6.Department of Neurology,Psychiatry and Medical Psychology,University of São Paulo at Ribeirão Preto
Francisco A.C.Vale (site’s principal investigator);Maria Paula Foss (neuropsychologist)
ti-center open-label study to investigate the effects of galan-
tamine on the performance of mild to moderate AD patients
in computerized neuropsychological tests.The main goal of the
study was to investigate the effects of galantamine on atten-
tion and memory tests, especially focusing on the effects on
reaction time measures.
Population and eligibility criteria
Thirty-three patients (18 female), aged 75.1 ± 7.9 years (range
56-87), with educational level (mean ± SD) of 7.1 ± 4.4 years and
duration of symptoms (mean ± SD) of 36.7 ± 23.3 months,were includ-
ed in the study. All patients met the NINCDS-ADRDA criteria for
probable AD,with mild to moderate symptoms,as defined by scores
in a Brazilian version of the Mini-Mental State Examination (MMSE)18,19.
Regarding the latter,patients were recruited if the MMSE scores fell
between 14 and 24 points,both inclusive.
Appropriate laboratory blood tests (in order to fulfill the diag-
nostic criteria of probable AD) and neuroimaging assessment (com-
puterized tomography or magnetic resonance of the skull within a
period of 18 months preceding the beginning of the trial) were per-
formed in every study participant.Presence of two or more ischemic
lesions (either cortical and subcortical infarcts or lacunes), a single
strategically located infarct,or evidence of intense leukoaraiosis on
neuroimaging,excluded participation.Electrocardiogram was also per-
formed in order to rule out severe heart conduction abnormalities.
Subjects with previous treatment with AChEI were allowed to par-
ticipate in the trial only if the drug had been discontinued at least
60 days before inclusion.Patients had to live with or to receive reg-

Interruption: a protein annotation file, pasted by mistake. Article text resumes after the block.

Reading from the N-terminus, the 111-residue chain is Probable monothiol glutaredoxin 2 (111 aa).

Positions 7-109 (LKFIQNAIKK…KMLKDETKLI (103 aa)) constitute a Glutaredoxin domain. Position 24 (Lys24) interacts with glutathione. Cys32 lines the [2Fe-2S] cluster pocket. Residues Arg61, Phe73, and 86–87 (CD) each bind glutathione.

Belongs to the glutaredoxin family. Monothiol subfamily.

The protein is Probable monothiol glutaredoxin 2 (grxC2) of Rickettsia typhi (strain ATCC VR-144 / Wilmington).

ular visits (at least five days a week) from a caregiver,which should
be capable to provide all the necessary information about the patient.
The study has been approved by the Ethics Committee from all
the centers participating in the trial and all patients and the care-
givers signed the informed consent.
The study was conducted at six research centers from five dif-
ferent cities.A complete list of the participating centers and investi-
gators is provided at the end of the manuscript.
The study lasted 12 weeks.Galantamine was initiated at a dose
of 4mg bid for four weeks.At the end of the fourth week a medical
visit was scheduled,for clinical examination and safety evaluation.If
the initial drug regimen was well tolerated,the dose was increased to
8 mg bid for an additional four-week period.A similar procedure was
adopted at the end of the eighth week.The dose was then increased
to 12 mg bid for the final four-week period.Patients exhibiting mild
adverse events were maintained at 8 mg bid until the end of the tri-
Primary and secondary outcome efficacy measures were record-
ed at baseline and at week 12.The primary efficacy measure was the
performance in the computerized neuropsychological test battery
The CNTB was developed using the MEL professional software
(version 2.0)21.This software modifies the input and output systems
of the computer, allowing registration of reaction time in millisec-
onds.The tests were administered in a PC (IBM compatible) with a
Arq Neuropsiquiatr 2004;62(2-B)381
12’’ screen.A serial response box with five numbered buttons was
used as interface between patient and computer screen.The battery
administration lasted an average of 20 minutes.The CNTB includes
five reaction time tests evaluating attention,as well as episodic and
implicit memories,as follow:
a) Face Recognition test (episodic memory):Ten unfamiliar faces
were presented simultaneously on the computer screen for ten sec-
onds to be remembered.After this first presentation, a single face
was shown and the patient had to press button one if he/she remem-
bered or, otherwise, button five.The recognition test consisted in a
random presentation of ten pre-exposed faces and ten new faces as
b) Word Recognition and Learning test: similar to the Face
Recognition test procedure using Words.The recognition procedure
was repeated three times to evaluate a learning effect.
c) Simple reaction time test:The number one was presented in
the center of the computer screen and the patient had to press this
number in the response box as quickly as possible.This procedure
was repeated 100 times.The patient’s finger was put over button one
before the test begun.
d) Two-choice reaction time test:The numbers one or five were